At least 62 colleges were affected by a software vulnerability in a program called Banner, operated by Ellucian, that allows threat actors to infiltrate colleges’ private records.
The vulnerability, CVE-2019-8978, was reported in May 2019 and allows an attacker to log in to the Banner system with an institutional account and leverage scripts in the admissions or enrollment section of the affected Banner system to create multiple student accounts.
The flaw is caused by an improper authentication vulnerability which allows remote attackers to steal a victim’s session (and cause a denial of service) by repeatedly requesting the initial Banner Web Tailor main page with the IDMSESSID cookie set to the victim’s UDCID.
Federal Student Aid warned that the bug can be exploited through a race condition that occurs and is being actively exploited in Ellucian Banner Web Tailor versions 8.8.3, 8.8.4, and 8.9 and Banner Enterprise Identity Services versions 8.3, 8.3.1, 8.3.2, and 8.4., according to a July 17 Department of Education press release.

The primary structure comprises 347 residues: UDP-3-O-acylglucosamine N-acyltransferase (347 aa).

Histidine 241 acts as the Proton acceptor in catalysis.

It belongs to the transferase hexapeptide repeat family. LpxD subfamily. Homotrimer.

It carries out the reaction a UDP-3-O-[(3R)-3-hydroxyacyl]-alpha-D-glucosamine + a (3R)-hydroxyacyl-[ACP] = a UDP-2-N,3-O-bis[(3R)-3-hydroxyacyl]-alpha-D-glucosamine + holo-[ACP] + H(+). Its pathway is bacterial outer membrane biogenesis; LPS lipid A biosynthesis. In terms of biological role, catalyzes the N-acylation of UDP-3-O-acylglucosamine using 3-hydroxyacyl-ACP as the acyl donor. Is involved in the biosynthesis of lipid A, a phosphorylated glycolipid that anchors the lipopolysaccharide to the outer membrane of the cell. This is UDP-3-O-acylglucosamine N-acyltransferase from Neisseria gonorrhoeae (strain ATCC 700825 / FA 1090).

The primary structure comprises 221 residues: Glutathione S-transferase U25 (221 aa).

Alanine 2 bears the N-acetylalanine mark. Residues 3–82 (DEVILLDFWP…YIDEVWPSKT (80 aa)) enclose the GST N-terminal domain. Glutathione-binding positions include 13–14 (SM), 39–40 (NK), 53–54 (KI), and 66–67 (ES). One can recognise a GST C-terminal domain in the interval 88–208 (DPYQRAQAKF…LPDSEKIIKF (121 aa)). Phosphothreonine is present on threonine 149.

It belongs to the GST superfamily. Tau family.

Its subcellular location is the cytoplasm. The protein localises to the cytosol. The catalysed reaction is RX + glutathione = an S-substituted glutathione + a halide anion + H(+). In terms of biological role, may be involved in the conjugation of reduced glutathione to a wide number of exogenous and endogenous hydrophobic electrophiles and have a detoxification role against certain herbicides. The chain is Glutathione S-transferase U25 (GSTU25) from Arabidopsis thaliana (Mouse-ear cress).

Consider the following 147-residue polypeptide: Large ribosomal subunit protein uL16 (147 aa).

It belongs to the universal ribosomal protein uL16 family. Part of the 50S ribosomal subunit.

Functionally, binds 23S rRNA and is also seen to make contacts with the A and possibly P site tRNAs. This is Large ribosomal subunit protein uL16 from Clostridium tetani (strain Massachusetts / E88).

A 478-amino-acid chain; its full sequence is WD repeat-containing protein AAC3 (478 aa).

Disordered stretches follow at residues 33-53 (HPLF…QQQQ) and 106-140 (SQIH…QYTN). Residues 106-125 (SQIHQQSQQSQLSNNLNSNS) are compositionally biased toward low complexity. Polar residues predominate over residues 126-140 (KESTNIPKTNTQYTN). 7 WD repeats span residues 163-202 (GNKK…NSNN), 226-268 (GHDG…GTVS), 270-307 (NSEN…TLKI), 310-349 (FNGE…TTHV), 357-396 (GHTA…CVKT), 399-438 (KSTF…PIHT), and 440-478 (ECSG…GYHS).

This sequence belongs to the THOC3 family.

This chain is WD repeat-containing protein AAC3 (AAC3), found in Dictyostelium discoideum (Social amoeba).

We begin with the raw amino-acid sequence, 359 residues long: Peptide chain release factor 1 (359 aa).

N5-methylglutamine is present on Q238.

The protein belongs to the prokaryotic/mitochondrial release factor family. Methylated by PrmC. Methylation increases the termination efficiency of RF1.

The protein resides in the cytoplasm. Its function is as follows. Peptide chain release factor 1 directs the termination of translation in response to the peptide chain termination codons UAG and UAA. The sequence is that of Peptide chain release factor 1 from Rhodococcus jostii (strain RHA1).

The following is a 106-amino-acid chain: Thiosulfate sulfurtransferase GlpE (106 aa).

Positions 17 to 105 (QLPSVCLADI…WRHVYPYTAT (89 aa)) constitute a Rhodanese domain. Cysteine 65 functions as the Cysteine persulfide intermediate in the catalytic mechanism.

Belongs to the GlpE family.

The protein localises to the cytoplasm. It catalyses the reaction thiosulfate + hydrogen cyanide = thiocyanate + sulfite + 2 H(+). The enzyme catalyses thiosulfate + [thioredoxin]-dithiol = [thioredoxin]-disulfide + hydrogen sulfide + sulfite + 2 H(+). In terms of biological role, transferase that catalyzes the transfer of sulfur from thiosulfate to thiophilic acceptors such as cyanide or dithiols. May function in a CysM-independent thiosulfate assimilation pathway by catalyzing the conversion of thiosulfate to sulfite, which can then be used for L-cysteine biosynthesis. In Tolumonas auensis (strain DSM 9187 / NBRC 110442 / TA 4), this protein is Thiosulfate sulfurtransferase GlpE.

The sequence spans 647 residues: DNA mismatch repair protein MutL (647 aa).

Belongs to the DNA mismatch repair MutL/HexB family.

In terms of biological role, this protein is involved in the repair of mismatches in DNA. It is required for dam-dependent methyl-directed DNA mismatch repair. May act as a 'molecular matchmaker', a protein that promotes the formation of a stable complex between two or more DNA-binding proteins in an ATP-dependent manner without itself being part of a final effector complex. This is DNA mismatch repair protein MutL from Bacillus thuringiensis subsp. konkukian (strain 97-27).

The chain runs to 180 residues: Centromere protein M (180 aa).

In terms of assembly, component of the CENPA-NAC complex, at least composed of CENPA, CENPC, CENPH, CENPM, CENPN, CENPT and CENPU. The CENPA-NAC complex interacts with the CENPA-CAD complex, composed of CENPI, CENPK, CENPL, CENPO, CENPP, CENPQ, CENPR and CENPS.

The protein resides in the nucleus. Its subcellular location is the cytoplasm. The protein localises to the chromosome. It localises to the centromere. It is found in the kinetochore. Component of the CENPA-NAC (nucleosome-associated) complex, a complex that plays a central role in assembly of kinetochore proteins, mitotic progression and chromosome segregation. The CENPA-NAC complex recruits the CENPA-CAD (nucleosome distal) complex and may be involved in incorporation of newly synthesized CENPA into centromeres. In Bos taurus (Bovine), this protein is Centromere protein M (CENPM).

In addition, criminals are actively crawling the web scanning for institutions to victimize through this vulnerability and developing lists of institutions for targeting with this exploitation.
“It has been reported that at least 600 fake or fraudulent student accounts were created within a 24-hour period, with the activity continuing over multiple days resulting in the creation of thousands of fake student accounts,” the release said. “Some of these accounts appear to be leveraged almost immediately for criminal activity.”
Plixer Vice President of Strategic Relationships Bob Noel, for told SC Media IT and Security teams at higher education institutions are faced with a unique challenge.
“Unlike enterprises that can implement restrictive security policies and lock down access, colleges and universities provide open learning environments for students,” Noel said. “When bad actors are able to gain a foothold, there is greater potential for them to do harm.”
He added that it is essential that these higher education institutions implement network traffic analysis to look at every digital transaction, monitor user behavior for anomalous activity, and deliver accountability.”